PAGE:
IMPACT
11/19/2014 04:23 pm ET Updated Dec 06, 2017

Photos Of Toilets Around The World Prove That Proper Sanitation Provides Equality, Dignity And Safety

Your toilet probably isn’t the piece of furniture you proudly show off to guests, but it should be.

Wednesday marks World Toilet Day, the advocacy event that raises awareness for the 2.5 billion people who don’t have access to basic sanitation and the ways in which this issue particularly endangers women and girls.

Defecating in the open can lead to a host of infections, including cholera and diarrhea, which is the second leading cause of death of children under 5. Women and girls are at risk of rape and assault every time they traverse in the open to relieve themselves. A lack of single-sex toilets leads girls to miss school while menstruating, resulting in absenteeism 10 to 20 percent of the time.

To demonstrate the immeasurable value of the toilet, and to showcase just how many women and girls live without them, My Toilet has collected poignant sanitation stories and images from every corner of the world. The pictures were displayed on Monday at the Royal Opera Arcade Gallery in London and the group hopes to continue adding to the collection.

Below is an excerpt of some of those stories.

In Bangladesh, Women Delay Relieving Themselves Because They’re Afraid
toilets bangladesh

About 15 million Bangladeshis defecate in the open, use hanging toilets or buckets, or walk long distances every time they need to go to the bathroom. For women there who don’t have access to private toilets, it’s often preferable to wait until morning to relieve themselves, rather than risk getting attacked.

But this tradeoff can lead to urinary tract infections and dehydration, since women will limit their drinking to prevent them from needing to go to the bathroom, according to Urban Partnerships for Poverty Reduction.

Rubina, 38, is one such woman who has to make this impossible choice daily. She lives in a slum in Dhaka and uses a hanging toilet that is 20 meters (65 feet) from her home. Once, in the middle of night, she said someone knocked so hard that she "thought they were going to break the [bathroom] door." Since then, she hasn’t used the toilet after 9 p.m.

In India, Women at Risk for Rape While Relieving Themselves


india

Geeta, who lives in Katra, Uttar Pradesh, walks almost 6 kilometers (more than 3 miles) every day, in the early morning and late evening, to go to the toilet in local fields. The risk of getting attacked in these moments are particularly prevalent in India where a woman is raped every 30 minutes. Last May, two teenage cousins from Geeta's state were brutally gang raped and hanged from a mango tree while going to the toilet in a field.

In Kenya, Girls Miss 6 Weeks of School Because They Don’t Have Toilets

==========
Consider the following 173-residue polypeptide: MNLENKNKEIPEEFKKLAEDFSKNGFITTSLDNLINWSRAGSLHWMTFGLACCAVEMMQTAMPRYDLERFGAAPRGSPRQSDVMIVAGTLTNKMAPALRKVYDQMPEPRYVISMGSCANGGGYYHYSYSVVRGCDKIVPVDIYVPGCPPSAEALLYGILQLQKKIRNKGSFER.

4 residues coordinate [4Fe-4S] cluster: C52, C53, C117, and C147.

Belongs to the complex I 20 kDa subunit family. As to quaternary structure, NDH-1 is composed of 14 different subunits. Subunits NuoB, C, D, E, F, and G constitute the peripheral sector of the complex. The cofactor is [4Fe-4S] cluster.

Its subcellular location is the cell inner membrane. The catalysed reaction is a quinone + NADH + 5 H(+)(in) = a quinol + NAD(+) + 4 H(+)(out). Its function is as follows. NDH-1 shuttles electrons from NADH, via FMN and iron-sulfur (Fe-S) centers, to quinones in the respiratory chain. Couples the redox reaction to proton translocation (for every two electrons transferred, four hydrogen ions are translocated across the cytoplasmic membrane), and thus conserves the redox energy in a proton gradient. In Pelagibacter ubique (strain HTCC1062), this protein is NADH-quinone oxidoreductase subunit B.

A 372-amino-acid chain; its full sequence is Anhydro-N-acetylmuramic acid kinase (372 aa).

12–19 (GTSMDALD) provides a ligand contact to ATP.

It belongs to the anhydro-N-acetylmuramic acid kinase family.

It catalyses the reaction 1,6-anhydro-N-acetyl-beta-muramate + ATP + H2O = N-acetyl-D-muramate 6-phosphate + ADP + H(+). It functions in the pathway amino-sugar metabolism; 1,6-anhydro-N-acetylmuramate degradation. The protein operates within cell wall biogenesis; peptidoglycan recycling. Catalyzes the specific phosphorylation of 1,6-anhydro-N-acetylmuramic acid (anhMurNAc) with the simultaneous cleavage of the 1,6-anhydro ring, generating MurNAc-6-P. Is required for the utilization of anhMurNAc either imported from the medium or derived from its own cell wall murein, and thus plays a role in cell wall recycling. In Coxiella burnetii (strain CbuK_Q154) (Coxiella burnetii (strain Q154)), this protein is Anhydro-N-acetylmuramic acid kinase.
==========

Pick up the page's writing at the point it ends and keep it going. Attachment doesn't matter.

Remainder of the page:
kenya toilets

More than 850,000 Kenyan girls miss six weeks of school every year because they can’t afford sanitary pads, and even if they can, they don’t have access to a private latrine in school to change their menstrual materials, according to Global Hand.

Eunice, co-founder of Kasarani Academy in Naivasha, is trying to change that. Previously, the school only had two toilets for 250 pupils, which nearby tenants also used and didn’t take care of. Eunice and her husband have invested in child-friendly toilets, which adults can’t use because they’re too small, and more parents are enrolling their kids in the school because of this sanitary feature.

In Brazil, Much of the Sewage Goes Untreated
my toilet

Olympic athletes will call Rio home in 2016, but its sanitation is anything but world class.

Nearly 70 percent of Rio de Janeiro’s sewage goes untreated, meaning runoff from its slums and poor neighborhoods drains into and contaminates the water, according to the Associated Press.

"One day I would like to have a bathroom with running water," Lorena, 16, who just moved into one of Rio’s favelas, said. "Some people around here have not been lucky with their health, due to the sanitation situation."

In Ethiopia, Millions Still Defecate in the Open
ethiopia sanitation

In Ethiopia, 38.1 million people still defecate in the open and in Addis Ababa, only one in 25 households has access to a toilet that isn’t shared with public households, according to the Guardian.

Meseret, a widow living in Addis Ababa, lives in a one-bedroom government house with her two children, two sisters and mother. The shared toilet is a far distance away, so the family typically uses the side yard, which puts them at risk for contracting typhoid, cholera and diarrhea, which is particularly dangerous for kids.

In Haiti, Lack of Sinks Raises Risks for Infection
haiti toilets

While Mirlanda, 15, appreciates having access to a toilet at school, she wishes "it was kept cleaner and safer for the students to use." The bathrooms also lack sinks, which increases students’ risks for getting sick.

Hand-washing is considered one of the cheapest and most effective ways to ward off infections. According to the CDC, washing with soap could prevent about one of every three episodes of diarrheal illnesses and almost one of six episodes of respiratory infection, including like pneumonia.

The group has invited supporters to tweet a picture of themselves holding a sign that reads #ToiletEquals followed by their thoughts on what having a toilet means to them. Find out more about My Toilet and how you can get involved here.

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Toilets Around The World
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